Costa Rica 1961 Champions 1st / 9 teams 7 7 0 0 32 4
Total 7 Titles 9/10 51 40 4 7 191 56

Olympics record[edit]

Olympics record
Year Round Position Pld W D* L GF GA
France 1900 Did Not Enter
United States 1904
United Kingdom 1908
Sweden 1912
Belgium 1920
France 1924
Netherlands 1928
Nazi Germany 1936
United Kingdom 1948
Finland 1952
Australia 1956
Italy 1960
Japan 1964
Mexico 1968 Did Not Qualify
Germany 1972
Canada 1976
Soviet Union 1980 First Round 16 3 0 0 3 2 9
United States 1984 First Round 13 3 1 0 2 2 7
South Korea 1988 Did Not Qualify
Spain 1992
United States 1996
Australia 2000
Greece 2004 Quarter-finals 8 4 1 1 2 4 8
China 2008 Did Not Qualify
United Kingdom 2012
Brazil 2016
Total Quarter-finals 3/25 10 2 1 7 8 24

Pan American Games record[edit]

  • 1951 – Third Place
  • 1955Did not participate
  • 1959 – Fifth place
  • 1963 to 1971Did not participate
  • 1975 – Fourth place
  • 1979 – Round 2
  • 1983 to 1991Did not participate
  • Argentina 1995 – Quarterfinals
  • Canada 1999 – Round 1
  • Dominican Republic 2003Did not participate
  • Brazil 2007 – Round 1
  • Mexico 2011 – Semifinals

Panamerican Championship record[edit]

  • 1952Did not participate
  • 1956 – Third Place
  • 1960 – Fourth place

Honours[edit]

Costa Rica national football team players celebrating their classification at the FIFA World Cup 2014 for the round of 16 in first place of Group D at Mineirão stadium in Belo Horizonte after their draw with England.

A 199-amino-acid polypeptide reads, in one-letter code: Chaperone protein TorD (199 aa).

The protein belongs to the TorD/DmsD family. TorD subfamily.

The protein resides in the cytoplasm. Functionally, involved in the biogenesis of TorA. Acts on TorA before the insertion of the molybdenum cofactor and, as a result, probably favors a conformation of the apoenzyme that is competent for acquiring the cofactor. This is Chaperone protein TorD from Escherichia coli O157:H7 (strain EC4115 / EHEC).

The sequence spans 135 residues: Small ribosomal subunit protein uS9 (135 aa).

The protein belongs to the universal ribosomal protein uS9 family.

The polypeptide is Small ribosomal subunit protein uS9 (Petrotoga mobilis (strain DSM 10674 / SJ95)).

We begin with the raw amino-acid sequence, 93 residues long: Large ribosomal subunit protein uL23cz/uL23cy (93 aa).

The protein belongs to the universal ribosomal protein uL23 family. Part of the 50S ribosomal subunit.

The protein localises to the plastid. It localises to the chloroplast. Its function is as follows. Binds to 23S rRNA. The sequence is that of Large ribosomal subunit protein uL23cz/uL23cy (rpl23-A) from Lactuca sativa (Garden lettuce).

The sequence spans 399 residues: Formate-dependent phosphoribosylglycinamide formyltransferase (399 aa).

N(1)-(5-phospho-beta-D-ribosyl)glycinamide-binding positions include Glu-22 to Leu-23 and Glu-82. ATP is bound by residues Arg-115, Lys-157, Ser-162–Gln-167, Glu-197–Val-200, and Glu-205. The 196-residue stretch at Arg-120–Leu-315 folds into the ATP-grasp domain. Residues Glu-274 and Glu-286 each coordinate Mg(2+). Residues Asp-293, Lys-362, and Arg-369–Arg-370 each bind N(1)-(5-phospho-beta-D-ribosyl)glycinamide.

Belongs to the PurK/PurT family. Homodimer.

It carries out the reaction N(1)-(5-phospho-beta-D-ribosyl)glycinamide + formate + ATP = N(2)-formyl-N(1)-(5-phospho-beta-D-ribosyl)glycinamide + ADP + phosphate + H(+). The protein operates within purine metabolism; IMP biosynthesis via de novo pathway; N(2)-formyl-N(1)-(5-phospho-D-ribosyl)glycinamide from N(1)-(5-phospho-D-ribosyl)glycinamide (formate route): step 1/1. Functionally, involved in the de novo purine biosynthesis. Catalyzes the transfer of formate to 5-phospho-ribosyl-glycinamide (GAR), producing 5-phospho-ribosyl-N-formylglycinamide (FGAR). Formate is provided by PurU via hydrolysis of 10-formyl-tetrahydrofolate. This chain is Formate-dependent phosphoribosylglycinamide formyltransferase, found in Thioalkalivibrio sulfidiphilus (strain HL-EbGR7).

Minor titles[edit]

Recent results and upcoming fixtures[edit]

  Win   Draw   Loss

2015[edit]

2016[edit]

Current squad[edit]

The following 23 players were called up for the Copa América Centenario.[8]
Caps and goals updated as June 11, 2016 after the match against Colombia.

0#0 Pos. Player Date of birth (age) Caps Goals Club
18 1GK Patrick Pemberton (1982-05-24) 24 May 1982 (age 34) 31 0 Costa Rica Alajuelense
1GK Esteban Alvarado (1989-04-28) 28 April 1989 (age 27) 11 0 Turkey Trabzonspor
23 1GK Leonel Moreira (1990-04-02) 2 April 1990 (age 26) 6 0 Costa Rica Herediano

2DF Giancarlo González (1988-02-08) 8 February 1988 (age 28) 52 2 Italy Palermo
16 2DF Cristian Gamboa (1989-10-24) 24 October 1989 (age 26) 50 3 England West Bromwich Albion
2 2DF Johnny Acosta (1983-07-21) 21 July 1983 (age 33) 46 2 Costa Rica Alajuelense
6 2DF Óscar Duarte (1989-06-03) 3 June 1989 (age 27) 31 2 Spain Espanyol
8 2DF Bryan Oviedo (1990-02-18) 18 February 1990 (age 26) 29 1 England Everton
3 2DF Francisco Calvo (1992-07-08) 8 July 1992 (age 24) 14 0 Costa Rica Saprissa
22 2DF Rónald Matarrita (1994-07-09) 9 July 1994 (age 22) 12 0 United States New York City
19 2DF Kendall Waston (1988-01-01) 1 January 1988 (age 28) 10 1 Canada Vancouver Whitecaps
2DF Pablo Salazar (1982-11-21) 21 November 1982 (age 33) 6 0 Costa Rica Herediano
2DF Allan Miranda (1987-05-28) 28 May 1987 (age 29) 1 0 Costa Rica Herediano

5 3MF Celso Borges (1988-05-27) 27 May 1988 (age 28) 93 21 Spain Deportivo La Coruña
7 3MF Christian Bolaños (1984-05-30) 30 May 1984 (age 32) 67 2 Canada Vancouver Whitecaps
14 3MF Randall Azofeifa (1984-12-30) 30 December 1984 (age 31) 42 1 Costa Rica Herediano
17 3MF Yeltsin Tejeda (1992-03-17) 17 March 1992 (age 24) 37 0 Switzerland Lausanne
11 3MF Johan Venegas (1988-11-27) 27 November 1988 (age 27) 25 6 Canada Montreal Impact
3MF David Guzmán (1990-02-18) 18 February 1990 (age 26) 19 0 Costa Rica Saprissa
3MF Rodney Wallace (1988-06-17) 17 June 1988 (age 28) 14 3 Brazil Sport Recife

10 4FW Bryan Ruiz (Captain) (1985-08-18) 18 August 1985 (age 31) 91 21 Portugal Sporting CP
12 4FW Joel Campbell (1992-06-26) 26 June 1992 (age 24) 63 11 Portugal Sporting CP